Literary Representations of Female Homosociality in Belle Epoque France, 1880–1914
Second fiddle to love, fleeting and inauthentic, a disguise for sexual rivalry, a practice to be policed or, at most, a social mechanism aptly reinforcing traditional gender norms, female friendship did not always have a good reputation in canonical and didactic literature from nineteenth-century France. But how did French women imagine and represent their relationships in fiction, and to what ends?
Situated at the intersection of feminist cultural history and Belle Epoque literary studies, this book explores fictional representations of female homosociality in novels by Daniel Lesueur, Gabrielle Réval, Marcelle Tynaire, and Yver Prost, among others, including women’s writing of the Belle Epoque within the narratives of the literary and cultural history of friendship in the long nineteenth century.
Playing with the tension between traditional and modern womanhood and intersecting with topics as diverse as the female body, work, education, marriage, heterosexual love, and the moral regeneration of the French nation, the representation of female homosociality constitutes, in these texts, one of the literary devices through which the figure of the femme moderne comes into being on paper and reflects the authors’ engagement with a form of female modernism that problematizes the dichotomy between «high» and «popular» literature, helping to give shape to women’s experience of modernity.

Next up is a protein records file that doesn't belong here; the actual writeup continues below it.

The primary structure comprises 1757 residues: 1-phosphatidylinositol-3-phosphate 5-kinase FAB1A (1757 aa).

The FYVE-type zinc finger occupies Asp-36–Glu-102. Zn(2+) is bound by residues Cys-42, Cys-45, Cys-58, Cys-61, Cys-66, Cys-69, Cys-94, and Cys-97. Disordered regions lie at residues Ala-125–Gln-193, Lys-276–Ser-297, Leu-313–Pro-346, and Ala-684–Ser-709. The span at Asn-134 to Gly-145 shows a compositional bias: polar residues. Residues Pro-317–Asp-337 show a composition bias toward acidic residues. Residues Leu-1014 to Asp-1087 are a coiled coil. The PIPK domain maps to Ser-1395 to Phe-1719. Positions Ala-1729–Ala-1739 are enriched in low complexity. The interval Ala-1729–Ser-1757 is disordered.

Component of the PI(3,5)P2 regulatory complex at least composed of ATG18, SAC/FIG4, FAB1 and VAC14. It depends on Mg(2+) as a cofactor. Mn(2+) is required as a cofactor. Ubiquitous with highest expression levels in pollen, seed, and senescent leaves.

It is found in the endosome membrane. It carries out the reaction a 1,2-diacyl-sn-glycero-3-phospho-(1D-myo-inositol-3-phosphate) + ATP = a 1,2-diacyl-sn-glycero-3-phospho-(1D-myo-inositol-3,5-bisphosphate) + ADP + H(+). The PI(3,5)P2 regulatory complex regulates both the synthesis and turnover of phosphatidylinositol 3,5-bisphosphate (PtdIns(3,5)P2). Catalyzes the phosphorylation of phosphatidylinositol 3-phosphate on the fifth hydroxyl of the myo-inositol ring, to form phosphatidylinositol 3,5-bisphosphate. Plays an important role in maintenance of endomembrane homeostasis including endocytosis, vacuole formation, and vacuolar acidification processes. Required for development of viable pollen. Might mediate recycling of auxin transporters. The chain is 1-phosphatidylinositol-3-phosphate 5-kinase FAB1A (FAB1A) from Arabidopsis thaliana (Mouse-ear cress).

This book was the joint winner of the 2019 Peter Lang Young Scholars Competition in Nineteenth-Century French Studies.
Introduction The Romantic Novel in France
The Nineteenth-Century Novel: Reading Gender and Genre
The Romantic Novel in France
In Mémoires d’outre-tombe (1849), François-René de Chateaubriand, the grandfather of French Romanticism, described his chère sœur and devoted friend Claire de Duras as ‘[une] personne si généreuse, d’une âme si noble, d’un esprit qui réunissait quelque chose de la force de la pensée de madame de Staël à la grâce du talent de madame de La Fayette’ [such a generous person with a noble soul and a spirit that united something of the intellectual magnitude of Madame de Staël with the elegant talent of Madame de Lafayette].1 By comparing Duras to French Romanticism’s other founding thinker, Germaine de Staël, and the author of one of the first European novels, Marie-Madeline de Lafayette, Chateaubriand inscribes the author into two traditions that underpin nineteenth-century literary history in France, two traditions that tend to be dominated by male writers within existing scholarship. Despite the recent ‘Ourika mania’ of teaching Duras’s 1823 text as part of university syllabi in the United States and beyond, the author’s critical reputation does not extend to the heights of Chateaubriand’s appraisal.2 Similarly, whilst Duras’s contemporary and friend Staël is, of course, recognized as a key proponent of European Romanticism, her work does not receive the same level of scholarly attention ←1 | 2→within the French tradition as later (male) canonical writers, particularly among dix-neuvièmistes.
Taking Staël’s and Duras’s hitherto unexplored intertextual...
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